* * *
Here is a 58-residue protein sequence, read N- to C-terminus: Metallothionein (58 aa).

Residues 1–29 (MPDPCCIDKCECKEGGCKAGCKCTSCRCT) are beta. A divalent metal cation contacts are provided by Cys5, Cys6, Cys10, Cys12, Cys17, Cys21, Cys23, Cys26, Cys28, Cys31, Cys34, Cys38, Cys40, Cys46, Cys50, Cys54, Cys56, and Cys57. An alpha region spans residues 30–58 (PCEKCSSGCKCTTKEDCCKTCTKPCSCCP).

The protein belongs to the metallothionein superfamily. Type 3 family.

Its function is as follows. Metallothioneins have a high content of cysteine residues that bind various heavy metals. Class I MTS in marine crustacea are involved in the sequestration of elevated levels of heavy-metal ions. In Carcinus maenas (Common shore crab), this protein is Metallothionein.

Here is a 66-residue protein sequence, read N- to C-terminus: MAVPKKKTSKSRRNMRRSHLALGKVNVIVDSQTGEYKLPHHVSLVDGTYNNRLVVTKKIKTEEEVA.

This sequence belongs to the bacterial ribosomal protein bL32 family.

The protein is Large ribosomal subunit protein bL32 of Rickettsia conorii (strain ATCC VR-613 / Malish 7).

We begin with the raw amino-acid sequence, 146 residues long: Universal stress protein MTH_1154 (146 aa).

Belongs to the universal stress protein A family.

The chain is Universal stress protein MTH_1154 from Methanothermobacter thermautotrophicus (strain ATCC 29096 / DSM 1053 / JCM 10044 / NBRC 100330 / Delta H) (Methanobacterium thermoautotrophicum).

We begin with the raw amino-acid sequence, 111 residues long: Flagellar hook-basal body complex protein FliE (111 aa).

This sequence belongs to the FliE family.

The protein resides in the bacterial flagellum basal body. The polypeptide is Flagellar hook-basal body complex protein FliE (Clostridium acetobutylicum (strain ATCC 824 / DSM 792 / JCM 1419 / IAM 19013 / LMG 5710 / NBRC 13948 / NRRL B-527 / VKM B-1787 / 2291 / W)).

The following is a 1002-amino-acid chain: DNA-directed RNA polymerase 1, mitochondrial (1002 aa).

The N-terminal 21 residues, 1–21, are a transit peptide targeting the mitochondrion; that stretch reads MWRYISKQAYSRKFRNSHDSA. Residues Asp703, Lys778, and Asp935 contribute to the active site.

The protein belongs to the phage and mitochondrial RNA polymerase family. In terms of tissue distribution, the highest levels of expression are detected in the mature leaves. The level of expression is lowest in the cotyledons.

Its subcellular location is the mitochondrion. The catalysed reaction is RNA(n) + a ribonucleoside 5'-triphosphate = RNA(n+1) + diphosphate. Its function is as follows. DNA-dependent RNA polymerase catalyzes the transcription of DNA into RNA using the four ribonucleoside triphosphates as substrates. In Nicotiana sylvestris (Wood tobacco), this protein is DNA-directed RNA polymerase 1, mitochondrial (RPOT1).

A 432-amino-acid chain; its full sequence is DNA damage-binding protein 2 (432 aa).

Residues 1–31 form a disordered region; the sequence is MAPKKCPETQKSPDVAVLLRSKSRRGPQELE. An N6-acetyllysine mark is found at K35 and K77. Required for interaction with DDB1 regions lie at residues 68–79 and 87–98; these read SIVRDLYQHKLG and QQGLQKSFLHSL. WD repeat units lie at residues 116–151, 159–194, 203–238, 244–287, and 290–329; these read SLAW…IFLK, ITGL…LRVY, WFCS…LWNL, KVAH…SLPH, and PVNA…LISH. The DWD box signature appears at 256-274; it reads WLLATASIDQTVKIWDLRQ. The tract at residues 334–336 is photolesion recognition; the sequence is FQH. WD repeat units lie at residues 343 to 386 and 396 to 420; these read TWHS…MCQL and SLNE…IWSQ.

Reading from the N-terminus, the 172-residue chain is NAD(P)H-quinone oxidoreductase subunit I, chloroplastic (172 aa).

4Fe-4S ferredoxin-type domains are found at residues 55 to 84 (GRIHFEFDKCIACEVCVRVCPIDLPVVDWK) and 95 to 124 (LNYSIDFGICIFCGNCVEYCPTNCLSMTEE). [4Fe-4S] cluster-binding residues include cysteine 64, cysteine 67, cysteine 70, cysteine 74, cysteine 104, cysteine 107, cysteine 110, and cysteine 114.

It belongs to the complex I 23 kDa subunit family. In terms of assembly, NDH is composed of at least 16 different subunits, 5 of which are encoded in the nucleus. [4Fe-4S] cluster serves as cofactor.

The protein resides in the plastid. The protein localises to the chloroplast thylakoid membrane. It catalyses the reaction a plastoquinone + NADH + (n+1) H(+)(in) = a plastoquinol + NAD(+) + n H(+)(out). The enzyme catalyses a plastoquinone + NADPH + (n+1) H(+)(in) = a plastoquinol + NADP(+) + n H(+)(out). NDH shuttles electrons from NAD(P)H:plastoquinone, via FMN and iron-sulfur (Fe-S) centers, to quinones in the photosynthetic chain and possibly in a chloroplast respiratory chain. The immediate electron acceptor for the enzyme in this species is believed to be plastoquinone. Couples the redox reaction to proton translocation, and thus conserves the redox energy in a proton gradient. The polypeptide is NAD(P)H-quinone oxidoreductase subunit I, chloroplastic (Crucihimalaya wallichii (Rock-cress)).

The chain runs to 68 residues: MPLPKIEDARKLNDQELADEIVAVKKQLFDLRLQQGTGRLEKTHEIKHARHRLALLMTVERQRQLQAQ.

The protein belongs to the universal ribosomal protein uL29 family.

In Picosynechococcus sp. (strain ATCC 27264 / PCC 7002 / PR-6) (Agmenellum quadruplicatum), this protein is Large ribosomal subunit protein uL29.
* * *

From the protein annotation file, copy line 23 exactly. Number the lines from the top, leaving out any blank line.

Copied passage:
The protein resides in the plastid. The protein localises to the chloroplast thylakoid membrane. It catalyses the reaction a plastoquinone + NADH + (n+1) H(+)(in) = a plastoquinol + NAD(+) + n H(+)(out). The enzyme catalyses a plastoquinone + NADPH + (n+1) H(+)(in) = a plastoquinol + NADP(+) + n H(+)(out). NDH shuttles electrons from NAD(P)H:plastoquinone, via FMN and iron-sulfur (Fe-S) centers, to quinones in the photosynthetic chain and possibly in a chloroplast respiratory chain. The immediate electron acceptor for the enzyme in this species is believed to be plastoquinone. Couples the redox reaction to proton translocation, and thus conserves the redox energy in a proton gradient. The polypeptide is NAD(P)H-quinone oxidoreductase subunit I, chloroplastic (Crucihimalaya wallichii (Rock-cress)).